I would like to start to explore different aspects of sustainability in Sweden. There are many sustainable ideals that are integrated into day to day life in Sweden. I will break them down by different categories I have observed.
Växjö has been called the greenest city in Europe not just for its phenomenal environmental policies but also because it is literally very green (most of the trees have turned orange now). I have noticed a respect for the natural environment in every part of Sweden I have visited, but this is magnified in Växjö.
Here, even more so than other Swedish towns, the trees, lakes, and open spaces take precedence over city development. In the U.S., we build houses around parks and open spaces. There is a division between green space and city space. The natural environment is carefully sectioned off, fenced, and regulated. Here the natural areas are fully integrated among the houses. There is no division between city space and green space. There are parks between apartment buildings and schools in the middle of parks. The natural environment is everywhere.
That being said, there are many city parks, nature reserves, and national parks, which have been given their own space. There are nine parks in Växjö alone. There are 29 national parks in Sweden and 4, 042 nature reserves as of 2013. Sweden also has biosphere reserves, which are areas where human development and natural conservation coincide sustainably. The first biosphere reserve in the world was Lake Torneträsk in Sweden in 1986. There are also biotope protection areas in Sweden, which are small protected tracts of land for special plant and animal species.
These areas are highly utilized. No matter where you live in Växjö, you can walk to a park or lake. Many families, joggers, and bikers utilize these spaces. There are playgrounds in many of the parks (their whimsical play structures have fascinated me), and mothers and fathers actively play with their children at the park instead of sitting on a bench watching them play. There are students studying in the grass and joggers and cyclists utilizing miles of trails.
Additionally, these spaces are very user friendly. There are separate trails for joggers and cyclists (a huge safety issue along the American River Parkway), there are benches and other unique sitting areas even in the most remote nature reserves, there are full recycling collection stations throughout the parks which decreases litter, there are life preservers at regular intervals along all waterways (another huge safety issue that the American River Parkway has struggled with), there are swimming docks at intervals along the lakes and rivers, there is always a kebab stand or cafe in the park, and there is always a park, nature reserve, lake, or river within walking distance.
These spaces are inviting in a way that I have not commonly seen in the U.S. I will speak about my observations of my hometown, Sacramento. Many parks in Sacramento are usually devoid of people or only have children playing on the play structures occasionally. Some parks are home to large homeless populations. Other parks are filled with trash or graffiti. Even protected areas like the American River Parkway in Sacramento have been desecrated with trash and graffiti. Currently, there is a debate happening over how to handle fires started along the American River Parkway by homeless settlements. Sacramento parks are not always safe, clean, inviting places.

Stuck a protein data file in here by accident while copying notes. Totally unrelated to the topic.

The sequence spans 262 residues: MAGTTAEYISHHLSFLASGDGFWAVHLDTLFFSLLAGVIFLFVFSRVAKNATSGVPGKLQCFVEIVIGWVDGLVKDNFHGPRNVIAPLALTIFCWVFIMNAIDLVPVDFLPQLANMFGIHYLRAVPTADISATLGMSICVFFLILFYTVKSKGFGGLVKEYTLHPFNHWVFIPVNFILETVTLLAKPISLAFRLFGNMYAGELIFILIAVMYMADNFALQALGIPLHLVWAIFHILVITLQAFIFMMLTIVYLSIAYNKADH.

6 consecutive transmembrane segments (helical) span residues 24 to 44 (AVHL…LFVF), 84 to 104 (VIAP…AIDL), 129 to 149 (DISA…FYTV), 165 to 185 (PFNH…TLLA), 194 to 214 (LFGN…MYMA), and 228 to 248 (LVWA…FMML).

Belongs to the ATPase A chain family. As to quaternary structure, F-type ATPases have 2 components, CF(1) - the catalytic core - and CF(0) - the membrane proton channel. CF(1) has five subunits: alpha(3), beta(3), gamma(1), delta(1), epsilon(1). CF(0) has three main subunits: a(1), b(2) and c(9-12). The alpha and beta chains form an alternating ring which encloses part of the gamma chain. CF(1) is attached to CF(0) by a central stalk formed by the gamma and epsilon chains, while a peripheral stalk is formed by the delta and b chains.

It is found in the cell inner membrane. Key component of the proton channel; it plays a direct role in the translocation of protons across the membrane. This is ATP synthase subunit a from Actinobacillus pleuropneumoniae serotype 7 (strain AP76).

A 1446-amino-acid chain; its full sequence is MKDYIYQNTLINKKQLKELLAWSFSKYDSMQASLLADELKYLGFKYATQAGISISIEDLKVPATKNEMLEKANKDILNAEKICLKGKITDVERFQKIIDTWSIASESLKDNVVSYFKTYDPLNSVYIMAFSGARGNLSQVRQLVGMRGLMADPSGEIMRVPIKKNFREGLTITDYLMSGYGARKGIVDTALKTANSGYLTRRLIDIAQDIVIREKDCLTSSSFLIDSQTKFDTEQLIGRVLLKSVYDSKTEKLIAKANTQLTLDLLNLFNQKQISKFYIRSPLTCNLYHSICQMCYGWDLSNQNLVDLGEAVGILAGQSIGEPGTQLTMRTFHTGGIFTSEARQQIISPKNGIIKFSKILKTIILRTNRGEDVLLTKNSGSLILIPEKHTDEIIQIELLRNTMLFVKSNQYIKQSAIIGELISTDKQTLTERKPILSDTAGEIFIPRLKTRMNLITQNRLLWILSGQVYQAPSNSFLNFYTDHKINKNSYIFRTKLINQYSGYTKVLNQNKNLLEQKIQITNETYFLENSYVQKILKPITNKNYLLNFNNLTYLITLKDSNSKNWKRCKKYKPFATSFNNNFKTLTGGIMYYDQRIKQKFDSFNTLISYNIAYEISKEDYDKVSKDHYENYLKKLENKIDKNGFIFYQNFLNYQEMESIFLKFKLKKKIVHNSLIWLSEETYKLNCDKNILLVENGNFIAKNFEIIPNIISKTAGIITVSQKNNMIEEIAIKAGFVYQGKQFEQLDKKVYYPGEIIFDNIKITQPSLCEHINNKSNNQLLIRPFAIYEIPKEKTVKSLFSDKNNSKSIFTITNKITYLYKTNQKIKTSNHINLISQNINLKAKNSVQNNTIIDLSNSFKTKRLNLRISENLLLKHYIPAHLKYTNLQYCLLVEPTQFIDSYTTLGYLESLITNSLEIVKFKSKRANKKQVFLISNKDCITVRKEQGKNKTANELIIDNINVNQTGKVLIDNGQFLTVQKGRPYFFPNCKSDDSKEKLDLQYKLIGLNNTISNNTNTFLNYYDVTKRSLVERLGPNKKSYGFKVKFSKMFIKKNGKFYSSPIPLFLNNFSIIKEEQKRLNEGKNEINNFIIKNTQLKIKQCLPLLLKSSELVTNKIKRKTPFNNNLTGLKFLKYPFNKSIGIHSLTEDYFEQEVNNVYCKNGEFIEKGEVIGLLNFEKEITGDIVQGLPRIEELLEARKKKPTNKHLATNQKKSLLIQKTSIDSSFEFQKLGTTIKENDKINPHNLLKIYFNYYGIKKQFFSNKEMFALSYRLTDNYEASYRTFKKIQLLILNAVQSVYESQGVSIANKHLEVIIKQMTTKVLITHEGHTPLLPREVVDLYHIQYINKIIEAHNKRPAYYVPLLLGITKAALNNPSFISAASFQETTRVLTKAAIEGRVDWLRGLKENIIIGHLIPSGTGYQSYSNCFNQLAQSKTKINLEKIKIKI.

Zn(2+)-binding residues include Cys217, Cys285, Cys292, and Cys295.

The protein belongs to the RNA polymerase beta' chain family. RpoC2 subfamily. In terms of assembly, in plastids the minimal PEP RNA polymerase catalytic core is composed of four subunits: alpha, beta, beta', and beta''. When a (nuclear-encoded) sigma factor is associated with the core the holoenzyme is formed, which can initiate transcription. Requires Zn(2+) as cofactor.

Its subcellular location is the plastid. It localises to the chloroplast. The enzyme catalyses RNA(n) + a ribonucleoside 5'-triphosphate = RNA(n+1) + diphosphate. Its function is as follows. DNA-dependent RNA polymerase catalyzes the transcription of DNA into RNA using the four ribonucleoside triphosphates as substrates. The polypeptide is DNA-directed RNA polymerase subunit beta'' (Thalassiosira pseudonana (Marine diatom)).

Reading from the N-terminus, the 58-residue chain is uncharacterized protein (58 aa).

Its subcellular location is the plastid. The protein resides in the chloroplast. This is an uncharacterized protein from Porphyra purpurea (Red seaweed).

It makes sense to charge an entrance fee for rivers, lakes, and other parks in the U.S. for their maintenance and upkeep, but it is really nice here how all these incredible parks in Sweden are free and open to the public. The easy access to parks makes it easier for everyone to enjoy them. Visiting natural areas inspires people to respect and protect the environment. I think part of the difficulty of getting Americans excited about conservation is the complete disconnection between urban life and the natural environment. That partly comes down to money. I know people who would love to visit Folsom Lake or the American River but who cannot afford the entrance fee.
It is also difficult in the U.S. to visit areas around lakes, rivers, and beaches because they are owned by private home owners. In Sweden, the lakes, rivers, and beaches are public areas. I have been amazed by some of the incredible free public spaces. If I lived near these places, I would definitely walk my dog in these parks. For example, the Drottningholm Palace gardens and parks, Sofia Palace gardens, and the Bergius Botanic Garden are all open to the public. Even city roads have been beautifully landscaped and made to be user friendly. Many shopping districts I have seen in Sweden are closed to vehicle traffic. They are dotted with beautiful planter boxes and artful benches. In a way, these are green spaces too.
Växjö was not always the prime example of public space. The city has made many changes to clean its lakes and parks. It has made many improvements to these areas to bring more people to its green spaces to promote sustainable practices. This goes to show any city can make its green spaces inviting and user friendly. I will talk more about the green revolution of Växjö in another post. For now, here are some of my favorite public spaces in Sweden.